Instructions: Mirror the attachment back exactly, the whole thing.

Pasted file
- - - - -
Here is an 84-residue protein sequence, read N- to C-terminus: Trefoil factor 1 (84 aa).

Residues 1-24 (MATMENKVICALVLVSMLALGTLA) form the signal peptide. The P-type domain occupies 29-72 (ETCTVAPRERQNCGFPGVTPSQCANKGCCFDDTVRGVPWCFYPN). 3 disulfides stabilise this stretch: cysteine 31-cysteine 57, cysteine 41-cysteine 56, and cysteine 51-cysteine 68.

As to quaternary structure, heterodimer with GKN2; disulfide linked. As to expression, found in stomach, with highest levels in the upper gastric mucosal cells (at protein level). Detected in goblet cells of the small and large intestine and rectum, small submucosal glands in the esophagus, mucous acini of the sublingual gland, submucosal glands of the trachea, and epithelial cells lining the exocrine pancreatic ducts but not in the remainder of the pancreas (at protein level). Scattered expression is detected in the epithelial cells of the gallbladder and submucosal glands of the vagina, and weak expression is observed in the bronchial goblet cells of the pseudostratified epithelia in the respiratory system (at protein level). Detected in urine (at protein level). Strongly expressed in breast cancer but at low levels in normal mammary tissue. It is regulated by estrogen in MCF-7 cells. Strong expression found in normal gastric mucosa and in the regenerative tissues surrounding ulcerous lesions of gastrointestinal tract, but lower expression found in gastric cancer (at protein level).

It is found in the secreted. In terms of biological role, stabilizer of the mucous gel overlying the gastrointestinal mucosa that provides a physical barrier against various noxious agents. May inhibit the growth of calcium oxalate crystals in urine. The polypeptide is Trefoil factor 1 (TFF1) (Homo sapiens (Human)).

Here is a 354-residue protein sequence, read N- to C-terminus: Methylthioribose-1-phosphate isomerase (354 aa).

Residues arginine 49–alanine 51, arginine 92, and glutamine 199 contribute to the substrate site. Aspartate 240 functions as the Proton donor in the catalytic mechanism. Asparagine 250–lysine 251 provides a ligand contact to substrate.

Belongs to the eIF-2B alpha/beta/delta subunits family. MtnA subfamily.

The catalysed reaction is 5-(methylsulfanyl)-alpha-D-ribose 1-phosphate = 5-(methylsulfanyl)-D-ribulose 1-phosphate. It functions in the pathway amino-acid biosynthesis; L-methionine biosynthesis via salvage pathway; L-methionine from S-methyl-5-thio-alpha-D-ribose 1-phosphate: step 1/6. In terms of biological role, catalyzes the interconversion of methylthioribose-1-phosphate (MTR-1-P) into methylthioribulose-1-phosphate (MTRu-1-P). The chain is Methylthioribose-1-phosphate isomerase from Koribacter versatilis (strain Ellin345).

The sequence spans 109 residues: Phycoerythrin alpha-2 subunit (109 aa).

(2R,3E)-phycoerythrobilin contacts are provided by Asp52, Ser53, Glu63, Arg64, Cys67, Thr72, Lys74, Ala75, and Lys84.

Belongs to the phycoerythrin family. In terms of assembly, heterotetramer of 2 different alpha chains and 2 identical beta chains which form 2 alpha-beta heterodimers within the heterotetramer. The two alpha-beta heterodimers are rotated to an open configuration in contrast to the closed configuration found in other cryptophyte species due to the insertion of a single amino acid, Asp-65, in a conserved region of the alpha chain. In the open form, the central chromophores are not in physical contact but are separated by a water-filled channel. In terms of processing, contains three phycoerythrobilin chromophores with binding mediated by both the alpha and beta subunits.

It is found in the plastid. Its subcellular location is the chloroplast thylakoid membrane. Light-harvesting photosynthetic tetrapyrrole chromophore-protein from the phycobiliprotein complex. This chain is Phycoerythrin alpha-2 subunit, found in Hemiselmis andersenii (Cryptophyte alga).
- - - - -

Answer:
Here is an 84-residue protein sequence, read N- to C-terminus: Trefoil factor 1 (84 aa).

Residues 1-24 (MATMENKVICALVLVSMLALGTLA) form the signal peptide. The P-type domain occupies 29-72 (ETCTVAPRERQNCGFPGVTPSQCANKGCCFDDTVRGVPWCFYPN). 3 disulfides stabilise this stretch: cysteine 31-cysteine 57, cysteine 41-cysteine 56, and cysteine 51-cysteine 68.

As to quaternary structure, heterodimer with GKN2; disulfide linked. As to expression, found in stomach, with highest levels in the upper gastric mucosal cells (at protein level). Detected in goblet cells of the small and large intestine and rectum, small submucosal glands in the esophagus, mucous acini of the sublingual gland, submucosal glands of the trachea, and epithelial cells lining the exocrine pancreatic ducts but not in the remainder of the pancreas (at protein level). Scattered expression is detected in the epithelial cells of the gallbladder and submucosal glands of the vagina, and weak expression is observed in the bronchial goblet cells of the pseudostratified epithelia in the respiratory system (at protein level). Detected in urine (at protein level). Strongly expressed in breast cancer but at low levels in normal mammary tissue. It is regulated by estrogen in MCF-7 cells. Strong expression found in normal gastric mucosa and in the regenerative tissues surrounding ulcerous lesions of gastrointestinal tract, but lower expression found in gastric cancer (at protein level).

It is found in the secreted. In terms of biological role, stabilizer of the mucous gel overlying the gastrointestinal mucosa that provides a physical barrier against various noxious agents. May inhibit the growth of calcium oxalate crystals in urine. The polypeptide is Trefoil factor 1 (TFF1) (Homo sapiens (Human)).

Here is a 354-residue protein sequence, read N- to C-terminus: Methylthioribose-1-phosphate isomerase (354 aa).

Residues arginine 49–alanine 51, arginine 92, and glutamine 199 contribute to the substrate site. Aspartate 240 functions as the Proton donor in the catalytic mechanism. Asparagine 250–lysine 251 provides a ligand contact to substrate.

Belongs to the eIF-2B alpha/beta/delta subunits family. MtnA subfamily.

The catalysed reaction is 5-(methylsulfanyl)-alpha-D-ribose 1-phosphate = 5-(methylsulfanyl)-D-ribulose 1-phosphate. It functions in the pathway amino-acid biosynthesis; L-methionine biosynthesis via salvage pathway; L-methionine from S-methyl-5-thio-alpha-D-ribose 1-phosphate: step 1/6. In terms of biological role, catalyzes the interconversion of methylthioribose-1-phosphate (MTR-1-P) into methylthioribulose-1-phosphate (MTRu-1-P). The chain is Methylthioribose-1-phosphate isomerase from Koribacter versatilis (strain Ellin345).

The sequence spans 109 residues: Phycoerythrin alpha-2 subunit (109 aa).

(2R,3E)-phycoerythrobilin contacts are provided by Asp52, Ser53, Glu63, Arg64, Cys67, Thr72, Lys74, Ala75, and Lys84.

Belongs to the phycoerythrin family. In terms of assembly, heterotetramer of 2 different alpha chains and 2 identical beta chains which form 2 alpha-beta heterodimers within the heterotetramer. The two alpha-beta heterodimers are rotated to an open configuration in contrast to the closed configuration found in other cryptophyte species due to the insertion of a single amino acid, Asp-65, in a conserved region of the alpha chain. In the open form, the central chromophores are not in physical contact but are separated by a water-filled channel. In terms of processing, contains three phycoerythrobilin chromophores with binding mediated by both the alpha and beta subunits.

It is found in the plastid. Its subcellular location is the chloroplast thylakoid membrane. Light-harvesting photosynthetic tetrapyrrole chromophore-protein from the phycobiliprotein complex. This chain is Phycoerythrin alpha-2 subunit, found in Hemiselmis andersenii (Cryptophyte alga).